Monthly Archives: October 2010

Interest rates, pensions, and the global economy

The Peterson Insitutute for International Economics (PIIE) picks up on the big pension story: the effect of low interest rates on pension funded status. Here’s an excerpt from the PIIE article:

As can be seen, US AA-rated 10-year corporate bond yields have dropped by more than 1 percentage point during 2010 to just below 4 percent recently, while UK rates have dropped slightly less. This is very bad news for all defined benefit pension plan sponsors (especially in the United States) whether they are private corporations or US state and local governments.

At a time when the US and UK economies cry out for more private investment and government expenditure, such declines in corporate bond yields and the associated increase in liabilities look likely to neutralize any investment value increases in pension funds’ assets—and quite possibly add to a pension plan’s existing underfunding. Correspondingly, private businesses and state and local governments may be forced to divert more money in to their defined benefit pension funds rather than invest them in the economy.

Given the scale of underfunding in defined benefit plans in the United States, where corporate pension plans are funded at only 80 percent,3 and state and local governments are even more underfunded (see figure 2), the required additional pension contributions by state and local governments are likely to be substantial.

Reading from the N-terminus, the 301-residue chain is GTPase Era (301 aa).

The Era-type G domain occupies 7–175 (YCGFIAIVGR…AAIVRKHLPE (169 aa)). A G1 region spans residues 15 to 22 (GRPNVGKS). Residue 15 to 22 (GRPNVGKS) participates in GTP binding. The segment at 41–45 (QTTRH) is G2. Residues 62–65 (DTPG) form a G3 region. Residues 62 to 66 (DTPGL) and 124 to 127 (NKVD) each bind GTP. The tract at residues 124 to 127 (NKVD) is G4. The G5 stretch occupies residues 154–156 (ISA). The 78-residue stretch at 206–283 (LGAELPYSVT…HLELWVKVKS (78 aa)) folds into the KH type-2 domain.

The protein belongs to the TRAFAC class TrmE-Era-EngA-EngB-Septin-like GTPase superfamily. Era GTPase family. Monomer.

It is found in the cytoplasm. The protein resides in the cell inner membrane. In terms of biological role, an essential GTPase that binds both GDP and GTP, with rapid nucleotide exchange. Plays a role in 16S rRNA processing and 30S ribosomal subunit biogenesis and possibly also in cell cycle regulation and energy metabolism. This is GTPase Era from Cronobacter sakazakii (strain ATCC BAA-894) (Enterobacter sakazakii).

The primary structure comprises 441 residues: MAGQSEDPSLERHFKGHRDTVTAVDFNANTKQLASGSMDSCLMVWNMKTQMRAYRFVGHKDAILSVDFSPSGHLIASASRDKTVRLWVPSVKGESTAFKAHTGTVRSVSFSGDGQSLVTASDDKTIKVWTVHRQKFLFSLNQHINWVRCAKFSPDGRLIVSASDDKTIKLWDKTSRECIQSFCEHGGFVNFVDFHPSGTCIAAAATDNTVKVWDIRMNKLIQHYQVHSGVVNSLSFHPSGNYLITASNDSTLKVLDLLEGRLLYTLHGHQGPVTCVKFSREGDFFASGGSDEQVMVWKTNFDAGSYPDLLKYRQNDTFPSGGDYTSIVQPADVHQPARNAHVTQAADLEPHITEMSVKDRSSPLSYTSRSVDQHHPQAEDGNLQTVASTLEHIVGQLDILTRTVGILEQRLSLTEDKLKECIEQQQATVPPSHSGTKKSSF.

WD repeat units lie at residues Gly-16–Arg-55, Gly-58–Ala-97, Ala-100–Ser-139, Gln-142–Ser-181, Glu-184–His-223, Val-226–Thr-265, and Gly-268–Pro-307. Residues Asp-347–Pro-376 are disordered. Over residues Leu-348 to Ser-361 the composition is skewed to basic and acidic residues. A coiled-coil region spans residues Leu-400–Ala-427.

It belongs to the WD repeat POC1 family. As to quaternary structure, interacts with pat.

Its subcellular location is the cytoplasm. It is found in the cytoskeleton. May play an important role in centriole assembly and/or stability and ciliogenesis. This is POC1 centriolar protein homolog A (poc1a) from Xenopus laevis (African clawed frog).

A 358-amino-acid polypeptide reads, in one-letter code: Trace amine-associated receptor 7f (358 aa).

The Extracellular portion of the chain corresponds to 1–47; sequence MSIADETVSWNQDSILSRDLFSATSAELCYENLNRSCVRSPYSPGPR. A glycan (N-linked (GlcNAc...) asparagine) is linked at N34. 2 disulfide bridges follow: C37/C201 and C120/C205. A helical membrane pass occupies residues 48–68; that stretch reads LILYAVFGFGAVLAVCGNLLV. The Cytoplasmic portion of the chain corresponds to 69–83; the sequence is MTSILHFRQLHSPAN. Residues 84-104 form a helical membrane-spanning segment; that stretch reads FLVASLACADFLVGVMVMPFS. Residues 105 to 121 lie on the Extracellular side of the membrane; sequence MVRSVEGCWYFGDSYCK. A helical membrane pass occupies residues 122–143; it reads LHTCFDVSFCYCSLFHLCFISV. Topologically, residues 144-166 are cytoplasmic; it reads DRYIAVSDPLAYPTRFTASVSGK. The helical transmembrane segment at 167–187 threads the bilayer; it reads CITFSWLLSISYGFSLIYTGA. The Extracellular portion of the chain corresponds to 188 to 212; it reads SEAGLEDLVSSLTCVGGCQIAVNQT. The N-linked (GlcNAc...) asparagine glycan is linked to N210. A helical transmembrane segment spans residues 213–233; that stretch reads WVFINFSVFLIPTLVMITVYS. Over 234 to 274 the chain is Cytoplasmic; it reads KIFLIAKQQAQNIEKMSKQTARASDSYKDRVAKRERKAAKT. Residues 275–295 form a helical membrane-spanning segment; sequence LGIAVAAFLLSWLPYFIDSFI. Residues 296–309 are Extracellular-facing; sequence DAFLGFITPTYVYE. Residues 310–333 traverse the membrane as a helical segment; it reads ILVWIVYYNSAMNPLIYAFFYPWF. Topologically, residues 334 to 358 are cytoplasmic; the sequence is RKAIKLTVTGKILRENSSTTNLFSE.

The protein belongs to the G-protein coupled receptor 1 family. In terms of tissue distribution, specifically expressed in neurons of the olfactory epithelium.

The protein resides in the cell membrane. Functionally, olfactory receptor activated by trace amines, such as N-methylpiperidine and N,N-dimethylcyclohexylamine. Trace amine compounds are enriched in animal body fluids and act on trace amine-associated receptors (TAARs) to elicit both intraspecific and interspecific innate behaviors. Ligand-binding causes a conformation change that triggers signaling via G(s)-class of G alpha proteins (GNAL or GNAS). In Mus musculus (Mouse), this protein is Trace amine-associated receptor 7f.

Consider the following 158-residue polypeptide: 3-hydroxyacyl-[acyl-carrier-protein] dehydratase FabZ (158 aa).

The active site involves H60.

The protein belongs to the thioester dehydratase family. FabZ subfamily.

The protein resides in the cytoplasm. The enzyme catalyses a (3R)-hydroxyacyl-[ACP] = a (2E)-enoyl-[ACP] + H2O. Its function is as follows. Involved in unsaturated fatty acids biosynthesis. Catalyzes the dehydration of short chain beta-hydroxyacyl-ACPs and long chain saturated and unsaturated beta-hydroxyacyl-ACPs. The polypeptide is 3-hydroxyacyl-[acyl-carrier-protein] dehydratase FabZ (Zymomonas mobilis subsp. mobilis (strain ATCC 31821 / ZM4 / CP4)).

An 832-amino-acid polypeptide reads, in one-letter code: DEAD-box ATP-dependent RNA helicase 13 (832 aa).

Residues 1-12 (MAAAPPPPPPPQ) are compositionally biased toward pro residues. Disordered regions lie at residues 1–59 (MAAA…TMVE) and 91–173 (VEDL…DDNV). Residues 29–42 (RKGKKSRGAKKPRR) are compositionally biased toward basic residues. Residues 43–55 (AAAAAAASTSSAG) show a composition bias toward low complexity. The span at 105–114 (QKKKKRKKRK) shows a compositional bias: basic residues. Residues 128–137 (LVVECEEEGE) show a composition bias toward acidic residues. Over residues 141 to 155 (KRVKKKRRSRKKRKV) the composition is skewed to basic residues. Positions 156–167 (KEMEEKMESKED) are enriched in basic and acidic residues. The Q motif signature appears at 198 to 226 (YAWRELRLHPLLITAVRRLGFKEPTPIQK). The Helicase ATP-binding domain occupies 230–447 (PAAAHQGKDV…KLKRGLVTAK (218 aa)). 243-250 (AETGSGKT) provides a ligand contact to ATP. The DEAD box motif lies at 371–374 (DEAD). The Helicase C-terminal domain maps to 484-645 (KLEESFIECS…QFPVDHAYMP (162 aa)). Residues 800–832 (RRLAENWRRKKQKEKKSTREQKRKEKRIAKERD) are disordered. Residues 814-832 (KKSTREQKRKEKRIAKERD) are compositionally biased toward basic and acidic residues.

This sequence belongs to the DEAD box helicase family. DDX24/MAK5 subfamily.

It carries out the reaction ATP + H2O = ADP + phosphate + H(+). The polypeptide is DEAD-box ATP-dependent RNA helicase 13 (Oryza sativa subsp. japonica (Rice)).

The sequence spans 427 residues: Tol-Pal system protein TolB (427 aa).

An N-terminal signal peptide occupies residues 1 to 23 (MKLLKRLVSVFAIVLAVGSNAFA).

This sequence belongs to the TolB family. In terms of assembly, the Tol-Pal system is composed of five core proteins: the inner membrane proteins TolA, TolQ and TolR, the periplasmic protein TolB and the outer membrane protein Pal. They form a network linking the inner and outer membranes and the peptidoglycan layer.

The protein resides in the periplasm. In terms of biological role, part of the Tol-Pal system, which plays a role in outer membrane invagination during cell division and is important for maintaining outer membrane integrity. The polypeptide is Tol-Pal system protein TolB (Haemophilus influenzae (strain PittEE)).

You can read the full article here.

Seven steps to effective retirement

Market Watch’s Robert Powell weighs in on the seven steps to effective retirement. Here is an excerpt:

There are seven keys to a lot of things in life. There are seven steps to heaven and seven types of intelligence and seven habits of effective leaders.Now we have seven steps to retirement planning courtesy of the Society of Actuaries, which just released a 64-page report with the not-so-consumer friendly title “Segmenting the Middle Market: Retirement Risks and Solutions Phase II Report.”

“Retirement financial planning requires a methodical approach that identifies and quantifies each important component that affects the asset accumulation, income management and product selection/investment decision processes,” according to the report, which was sponsored by the society’s committee on post-retirement needs and risk and written by Noel Abkemeier of Milliman.

Not surprisingly Abkemeier says this approach is especially important for middle income Americans who likely have less than $100,000 set aside for retirement.

Read all seven steps here.